In some cases a superior in station or power may assume the office of mediator, and by authority induce the contending parties to accept of the terms proposed to each of them. In others, the end may be accomplished by argument, remonstrance, or persuasion : and this is nothing more than convincing both parties, that they ought to make, or accept of, such concessions, for the sake of peace and their mutual good, as are equitable and reasonable; and then inducing them to act Vol. V.


according to the dictates of their understanding and conscience. But sometimes, especially when one party is much inferior to the other, or has been highly criminal or injurious, the office of a mediator chiefly consists in prevailing with the offeuded superior to accept of such concessions and satisfaction as the other can make; and not to proceed against him with rigour, though he deserves it: and if this can be effected, it only remains for him to prevail with the inferior, or criminal party, to make the required concessions. A mediator, however, on some occasions, out of great love and pity to the offender, may offer to make compensation at his own expence for the injuries done; in order that the other party may, without loss or dishonour, lay aside his purposes of inflicting deserved punishment. Various qualifications are necessary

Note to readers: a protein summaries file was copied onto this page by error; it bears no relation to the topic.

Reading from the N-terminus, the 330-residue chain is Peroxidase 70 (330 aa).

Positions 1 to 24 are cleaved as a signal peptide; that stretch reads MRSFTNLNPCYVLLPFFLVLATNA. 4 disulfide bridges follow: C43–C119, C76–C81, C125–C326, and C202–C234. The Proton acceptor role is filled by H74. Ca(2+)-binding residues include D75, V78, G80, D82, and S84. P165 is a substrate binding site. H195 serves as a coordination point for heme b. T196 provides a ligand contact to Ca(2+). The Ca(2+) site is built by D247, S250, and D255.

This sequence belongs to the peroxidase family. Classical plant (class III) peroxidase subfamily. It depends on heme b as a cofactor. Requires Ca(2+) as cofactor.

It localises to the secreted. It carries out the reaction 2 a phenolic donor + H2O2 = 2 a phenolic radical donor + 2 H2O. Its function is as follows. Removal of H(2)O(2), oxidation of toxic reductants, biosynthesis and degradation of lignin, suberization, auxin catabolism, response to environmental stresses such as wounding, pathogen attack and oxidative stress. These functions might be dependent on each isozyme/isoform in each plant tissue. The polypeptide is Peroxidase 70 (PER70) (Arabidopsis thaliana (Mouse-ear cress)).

person, who sustains the office of a mediator between two parties at variance, in any of the cases which have been stated; but our attention must principally be fixed